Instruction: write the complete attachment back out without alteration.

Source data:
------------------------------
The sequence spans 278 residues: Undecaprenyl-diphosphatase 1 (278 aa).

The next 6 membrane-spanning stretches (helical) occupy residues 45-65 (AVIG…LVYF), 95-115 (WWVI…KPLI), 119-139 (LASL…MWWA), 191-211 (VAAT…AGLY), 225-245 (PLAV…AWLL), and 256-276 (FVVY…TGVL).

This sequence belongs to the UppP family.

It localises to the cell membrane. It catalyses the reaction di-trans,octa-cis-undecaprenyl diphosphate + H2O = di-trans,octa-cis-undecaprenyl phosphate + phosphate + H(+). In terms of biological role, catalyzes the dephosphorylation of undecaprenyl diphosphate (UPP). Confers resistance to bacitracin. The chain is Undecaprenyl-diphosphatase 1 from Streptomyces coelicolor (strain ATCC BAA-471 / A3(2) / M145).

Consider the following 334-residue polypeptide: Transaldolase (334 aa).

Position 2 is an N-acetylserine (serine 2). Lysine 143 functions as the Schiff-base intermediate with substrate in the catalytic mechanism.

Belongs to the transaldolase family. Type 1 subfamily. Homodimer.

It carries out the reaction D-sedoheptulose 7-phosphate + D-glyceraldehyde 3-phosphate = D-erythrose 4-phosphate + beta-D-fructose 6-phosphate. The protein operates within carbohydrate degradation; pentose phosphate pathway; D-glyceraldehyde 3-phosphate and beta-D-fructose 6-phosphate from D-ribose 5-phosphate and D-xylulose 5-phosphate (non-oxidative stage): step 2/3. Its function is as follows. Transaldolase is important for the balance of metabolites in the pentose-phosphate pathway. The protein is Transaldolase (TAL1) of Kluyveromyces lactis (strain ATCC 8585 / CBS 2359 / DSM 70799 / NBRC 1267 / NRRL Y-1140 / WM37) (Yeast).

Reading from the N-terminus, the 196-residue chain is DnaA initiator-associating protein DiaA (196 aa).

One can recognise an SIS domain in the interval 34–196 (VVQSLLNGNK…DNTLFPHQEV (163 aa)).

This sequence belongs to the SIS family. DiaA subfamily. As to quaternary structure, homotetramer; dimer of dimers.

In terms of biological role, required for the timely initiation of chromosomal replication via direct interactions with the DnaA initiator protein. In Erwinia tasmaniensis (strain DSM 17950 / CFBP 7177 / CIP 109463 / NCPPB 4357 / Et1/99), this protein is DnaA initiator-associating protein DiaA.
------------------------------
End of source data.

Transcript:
The sequence spans 278 residues: Undecaprenyl-diphosphatase 1 (278 aa).

The next 6 membrane-spanning stretches (helical) occupy residues 45-65 (AVIG…LVYF), 95-115 (WWVI…KPLI), 119-139 (LASL…MWWA), 191-211 (VAAT…AGLY), 225-245 (PLAV…AWLL), and 256-276 (FVVY…TGVL).

This sequence belongs to the UppP family.

It localises to the cell membrane. It catalyses the reaction di-trans,octa-cis-undecaprenyl diphosphate + H2O = di-trans,octa-cis-undecaprenyl phosphate + phosphate + H(+). In terms of biological role, catalyzes the dephosphorylation of undecaprenyl diphosphate (UPP). Confers resistance to bacitracin. The chain is Undecaprenyl-diphosphatase 1 from Streptomyces coelicolor (strain ATCC BAA-471 / A3(2) / M145).

Consider the following 334-residue polypeptide: Transaldolase (334 aa).

Position 2 is an N-acetylserine (serine 2). Lysine 143 functions as the Schiff-base intermediate with substrate in the catalytic mechanism.

Belongs to the transaldolase family. Type 1 subfamily. Homodimer.

It carries out the reaction D-sedoheptulose 7-phosphate + D-glyceraldehyde 3-phosphate = D-erythrose 4-phosphate + beta-D-fructose 6-phosphate. The protein operates within carbohydrate degradation; pentose phosphate pathway; D-glyceraldehyde 3-phosphate and beta-D-fructose 6-phosphate from D-ribose 5-phosphate and D-xylulose 5-phosphate (non-oxidative stage): step 2/3. Its function is as follows. Transaldolase is important for the balance of metabolites in the pentose-phosphate pathway. The protein is Transaldolase (TAL1) of Kluyveromyces lactis (strain ATCC 8585 / CBS 2359 / DSM 70799 / NBRC 1267 / NRRL Y-1140 / WM37) (Yeast).

Reading from the N-terminus, the 196-residue chain is DnaA initiator-associating protein DiaA (196 aa).

One can recognise an SIS domain in the interval 34–196 (VVQSLLNGNK…DNTLFPHQEV (163 aa)).

This sequence belongs to the SIS family. DiaA subfamily. As to quaternary structure, homotetramer; dimer of dimers.

In terms of biological role, required for the timely initiation of chromosomal replication via direct interactions with the DnaA initiator protein. In Erwinia tasmaniensis (strain DSM 17950 / CFBP 7177 / CIP 109463 / NCPPB 4357 / Et1/99), this protein is DnaA initiator-associating protein DiaA.